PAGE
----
Atractylocarpus Mitten, J. Linn. Soc. Bot. 12: 13. 1869.
[Greek atractos, spindle and carpos, fruit; with spindle-shaped capsule]
Plants in loose to compact tufts, 5--30 mm. Stems radiculose. Leaves erect-patent, lanceolate, ending in a long acumen, entire or with a few teeth at tips; costa filling 1/2--2/3 of the leaf base, excurrent, in transverse section with large adaxial and abaxial hyalocysts, a median band of stereids and 2--4 adaxial stereids; alar cells weakly developed; laminal cells elongate rectangular. Sexual condition dioicous; perigonial leaves from broader base suddenly contracted into a slender subula. Seta yellowish or brownish in age, erect, twisted in the distal part. Capsule erect, elliptical to cylindrical, yellowish, without stomata; operculum longly rostrate; annulus present; peristome 16, teeth divided nearly to the base. Spores 11--19 µm. Calyptra cucullate, fimbriate or entire at base.
Species 3 (2 in the flora): Central America, South America, Asia (Himalayas).
There is considerable confusion involving the use of the name Atractylocarpus (J.-P. Frahm 2000), caused by the fact that the type species of this genus belongs to a genus later described as Campylopodiella. Therefore, the name Atractylocarpus has to be applied to all species included so far in Campylopodiella, and all previous species of Atractylocarpus have to be included in Metzleria. The genus is characterized by a unique transverse section of the costa with a median band of stereids and a few adaxial stereids, which can be seen under the microscope without transverse section as dark band in the middle of the costa.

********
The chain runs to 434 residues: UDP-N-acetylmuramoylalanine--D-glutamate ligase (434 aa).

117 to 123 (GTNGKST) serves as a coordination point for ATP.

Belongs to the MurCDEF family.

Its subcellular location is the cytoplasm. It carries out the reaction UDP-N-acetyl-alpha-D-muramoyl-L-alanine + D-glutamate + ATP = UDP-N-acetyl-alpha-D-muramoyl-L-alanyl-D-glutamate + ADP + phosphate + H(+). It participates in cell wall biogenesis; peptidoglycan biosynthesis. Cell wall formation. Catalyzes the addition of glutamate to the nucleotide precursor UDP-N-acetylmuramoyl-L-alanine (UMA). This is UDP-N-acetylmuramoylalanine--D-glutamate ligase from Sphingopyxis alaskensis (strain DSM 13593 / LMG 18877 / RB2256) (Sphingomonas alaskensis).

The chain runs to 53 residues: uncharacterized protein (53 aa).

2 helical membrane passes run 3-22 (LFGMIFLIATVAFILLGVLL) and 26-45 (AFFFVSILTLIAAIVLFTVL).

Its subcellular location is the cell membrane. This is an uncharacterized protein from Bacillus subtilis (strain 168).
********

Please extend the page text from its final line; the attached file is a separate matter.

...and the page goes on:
Frahm, J.-P. and P. L. Redfearn. 1981. Atractylocarpus costaricensis (C. Müll.) Bartr. new to North America North of Mexico, and Campylopus carolinae Grout, new to Florida. Bryologist 84:226--228. Padberg, M. and J.-P. Frahm. 1985. Monographie der Gattung Atractylocarpus Mitt. (Dicranaceae). Cryptogamie Bryol. Lichénol. 6: 315--341. Frahm, J.-P. 2000. New combinations in the genera Atractylocarpus and Metzleria. Tropical Bryology 18: 115--118.